Final Cut Pro X is due for release anytime now - even Apple is talking about June 2011.

What does this mean for you?

We will be doing a review as soon as it comes out to let you know exactly how FCPX fits in with your workflow and the Shedworx product line.

Final Cut Express no more

Firstly, it looks like Final Cut Express will disappear. This means home users looking for 'something better than iMovie' will have to shell out $300 instead of $200. We've been using Final Cut Express and Final Cut Pro here at Shedworx for years now and for the home or semi-pro user, there is no practical difference between Final Cut Express and Pro.

So, it will be more $ required to move up from iMovie.

The Mac App Store

Final Cut Pro X will be sold through the Mac App Store. While it will cost more than its predecessor (Final Cut Express) the Mac App Store will let you install on more than one computer (legally).

Native AVCHD Support

Final Cut Pro X is rumoured to have native AVCHD support. This should mean no more transcoding to ProRes.

This has been a long time coming and is why we developed Cosmos from the ground up as a Native AVCHD movie manager. With Final Cut Pro X no longer requiring transcoding, all the native AVCHD video in your Cosmos library will be very easy to 'Send to Final Cut' when you are ready to edit.

Our guess is that native AVCHD will be coming to iMovie'12. Again, Cosmos will fit in just fine.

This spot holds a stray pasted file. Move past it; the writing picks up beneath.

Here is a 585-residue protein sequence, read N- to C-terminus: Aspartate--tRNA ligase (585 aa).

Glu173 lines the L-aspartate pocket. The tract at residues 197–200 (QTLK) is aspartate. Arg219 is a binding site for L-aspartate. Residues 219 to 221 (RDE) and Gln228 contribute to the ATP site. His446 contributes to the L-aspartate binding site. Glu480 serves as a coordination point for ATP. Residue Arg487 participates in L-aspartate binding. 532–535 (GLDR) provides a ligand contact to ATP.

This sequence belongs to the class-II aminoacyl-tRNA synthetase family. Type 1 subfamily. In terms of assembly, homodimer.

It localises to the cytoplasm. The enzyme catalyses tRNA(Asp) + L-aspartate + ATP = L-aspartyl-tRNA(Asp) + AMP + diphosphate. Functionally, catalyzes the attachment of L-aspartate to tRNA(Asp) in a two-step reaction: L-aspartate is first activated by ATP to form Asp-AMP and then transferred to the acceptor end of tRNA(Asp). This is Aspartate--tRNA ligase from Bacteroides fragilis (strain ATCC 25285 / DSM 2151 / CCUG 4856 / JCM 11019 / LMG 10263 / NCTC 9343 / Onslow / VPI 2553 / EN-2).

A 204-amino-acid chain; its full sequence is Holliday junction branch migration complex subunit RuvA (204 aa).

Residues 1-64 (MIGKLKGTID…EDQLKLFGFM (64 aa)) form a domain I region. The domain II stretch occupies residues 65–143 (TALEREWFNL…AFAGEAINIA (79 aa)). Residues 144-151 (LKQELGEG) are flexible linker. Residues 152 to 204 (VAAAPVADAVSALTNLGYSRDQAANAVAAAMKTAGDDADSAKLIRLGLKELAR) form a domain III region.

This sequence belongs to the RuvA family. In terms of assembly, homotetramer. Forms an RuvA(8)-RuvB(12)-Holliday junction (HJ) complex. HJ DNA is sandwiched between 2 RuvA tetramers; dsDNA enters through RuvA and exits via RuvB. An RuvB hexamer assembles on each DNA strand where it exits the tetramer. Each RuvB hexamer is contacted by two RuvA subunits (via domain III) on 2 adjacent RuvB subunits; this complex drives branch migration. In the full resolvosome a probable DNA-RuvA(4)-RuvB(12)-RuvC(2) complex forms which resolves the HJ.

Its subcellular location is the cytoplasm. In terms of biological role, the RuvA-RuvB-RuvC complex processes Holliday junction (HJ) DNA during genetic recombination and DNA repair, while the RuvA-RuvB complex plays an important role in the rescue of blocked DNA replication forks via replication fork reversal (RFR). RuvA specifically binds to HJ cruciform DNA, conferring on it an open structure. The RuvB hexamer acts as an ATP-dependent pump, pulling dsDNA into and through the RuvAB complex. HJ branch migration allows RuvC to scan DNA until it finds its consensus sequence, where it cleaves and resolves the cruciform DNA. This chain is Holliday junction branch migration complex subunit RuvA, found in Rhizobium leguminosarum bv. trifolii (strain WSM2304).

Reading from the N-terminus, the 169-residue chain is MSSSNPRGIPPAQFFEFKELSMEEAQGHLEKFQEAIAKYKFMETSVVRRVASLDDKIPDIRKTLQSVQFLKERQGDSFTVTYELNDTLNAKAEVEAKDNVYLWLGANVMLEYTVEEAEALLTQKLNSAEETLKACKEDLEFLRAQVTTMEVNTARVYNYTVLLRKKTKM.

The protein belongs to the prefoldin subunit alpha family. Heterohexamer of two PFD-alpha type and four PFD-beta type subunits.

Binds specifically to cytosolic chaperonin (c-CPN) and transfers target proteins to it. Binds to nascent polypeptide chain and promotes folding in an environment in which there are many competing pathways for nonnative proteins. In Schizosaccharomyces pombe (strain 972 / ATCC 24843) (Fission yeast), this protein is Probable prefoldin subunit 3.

The demo at the NAB Supermeet in April hinted at some keyword tagging within video clips as a way to highlight subclips of interest.

We will look into how this works and see if there is a useful way to transfer keywords from Cosmos into Final Cut.

Wrap Up

Final Cut Pro X will be a huge step forward for the high-end editors. For those of us who just want something better than iMovie, the ability to edit native AVCHD will probably be the biggest improvement.

The user interface looks like it could be easier to use than the current Final Cut Pro, but we'll need to see it first.

We will put out a series of Final Cut Pro X guides aimed at people like you - people who need a better editor than iMovie, but don't spend much time editing Hollywood blockbusters!

Final Cut Express vs Pro

I am not sure where you are coming from in this story. There is an enormous amount of difference between Express and Pro. Pro is built for professionals and provides a lot more editing options. I am a producer and use Pro all the time. I had to upgrade from Express as it did not offer the functionality I required. Let's see what X offers. Looks great but there may be compatibility issues with third party effects plug-ins etc.

Final Cut Express vs Pro

The main point of this post is to give the 'pro-sumer' or part-time editor some insight into where Final Cut is heading. From the pro-sumer point of view, Final Cut Express appears quite similar to Pro. As a true professional user, there will be a big difference between Express and Pro.

A lot of the Shedworx customers have moved from iMovie to Final Cut Express, and Final Cut Express will disappear when FCPX comes out. I wanted to give some insight into what FCPX will mean to them.

For the professionals out there - that's out of my pay grade :) Having used FCPX for the first time today I can only guess that some Pros will be frustrated with the simplified UI and potential loss of many plug-ins (at least while they upgrade to FCPX compatibility). From the pro-sumer perspective, I think FCPX will be great.

Post new comment

The content of this field is kept private and will not be shown publicly.
This question is for testing whether you are a human visitor and to prevent automated spam submissions.
Enter the characters shown in the image.